We will put up an IV cannula and let you lie in a fairly dark room to relax before the study. You must please switch off your cell phone during this time. If there is someone accompanying you, they are NOT allowed to talk to you during this time. You must relax and you may close your eyes, but you must please try not to fall asleep. After about 30 minutes the radiographer or doctor will enter the room and inject you with a radioactive substance. You must NOT talk to the radiographer when he/she enters the room. After the injection, we will wait about 10 minutes before we come and fetch you. When this time is over you can continue with normal activities (eg talking, reading) while waiting for us to do the images.

The scan takes about 30 minutes to be completed. When the scan is done you can go home and continue with normal daily activities.

A nuclear physician will interpret the study and the report will be sent to your referring doctor.

You must not take any sedatives the morning before the study. You must also not drink/eat any caffeine-containing drinks or food.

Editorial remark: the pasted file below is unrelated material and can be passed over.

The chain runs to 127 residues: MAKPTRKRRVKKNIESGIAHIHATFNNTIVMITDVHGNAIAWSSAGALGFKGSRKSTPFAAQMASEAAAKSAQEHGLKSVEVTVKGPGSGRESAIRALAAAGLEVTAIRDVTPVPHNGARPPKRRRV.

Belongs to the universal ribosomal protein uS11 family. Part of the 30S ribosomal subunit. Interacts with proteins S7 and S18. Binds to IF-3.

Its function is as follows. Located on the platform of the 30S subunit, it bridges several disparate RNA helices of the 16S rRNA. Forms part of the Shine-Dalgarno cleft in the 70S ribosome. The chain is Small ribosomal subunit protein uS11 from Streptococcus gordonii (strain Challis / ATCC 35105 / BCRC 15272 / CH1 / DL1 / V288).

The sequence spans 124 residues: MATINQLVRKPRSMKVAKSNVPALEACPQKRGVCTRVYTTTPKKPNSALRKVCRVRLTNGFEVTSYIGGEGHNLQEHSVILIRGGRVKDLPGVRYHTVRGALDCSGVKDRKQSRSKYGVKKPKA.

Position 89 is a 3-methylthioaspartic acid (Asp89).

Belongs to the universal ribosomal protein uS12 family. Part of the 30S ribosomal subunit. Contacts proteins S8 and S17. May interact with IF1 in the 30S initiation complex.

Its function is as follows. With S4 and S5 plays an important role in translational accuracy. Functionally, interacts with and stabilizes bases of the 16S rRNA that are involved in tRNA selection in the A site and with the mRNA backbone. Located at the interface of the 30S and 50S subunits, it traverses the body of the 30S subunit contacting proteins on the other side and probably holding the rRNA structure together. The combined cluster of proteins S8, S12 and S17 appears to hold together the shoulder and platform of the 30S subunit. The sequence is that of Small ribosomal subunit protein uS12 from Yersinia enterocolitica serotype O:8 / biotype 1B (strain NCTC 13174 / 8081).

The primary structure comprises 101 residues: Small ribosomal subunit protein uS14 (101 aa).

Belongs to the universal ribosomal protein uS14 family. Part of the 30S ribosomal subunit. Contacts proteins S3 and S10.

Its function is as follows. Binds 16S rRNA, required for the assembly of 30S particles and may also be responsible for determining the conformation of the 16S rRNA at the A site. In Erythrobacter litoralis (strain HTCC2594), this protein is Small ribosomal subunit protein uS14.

This test is usually done when your referring doctor have found that your thyroid gland is overactive.

We will inject you with a radioactive substance that gets taken up by the thyroid gland. 20 minutes after the injection we will put you on the camera and take pictures of your thyroid gland. Occasionally we will ask you to have a drink of water and we will take some more pictures.

After the investigation you can go home and continue with your normal daily activities.

Please inform the staff if you are on any medication (eg Neomercazole, Eltroxin, beta-blockers, Amiodarone) when the booking is made, as this may influence interpretation of your scan.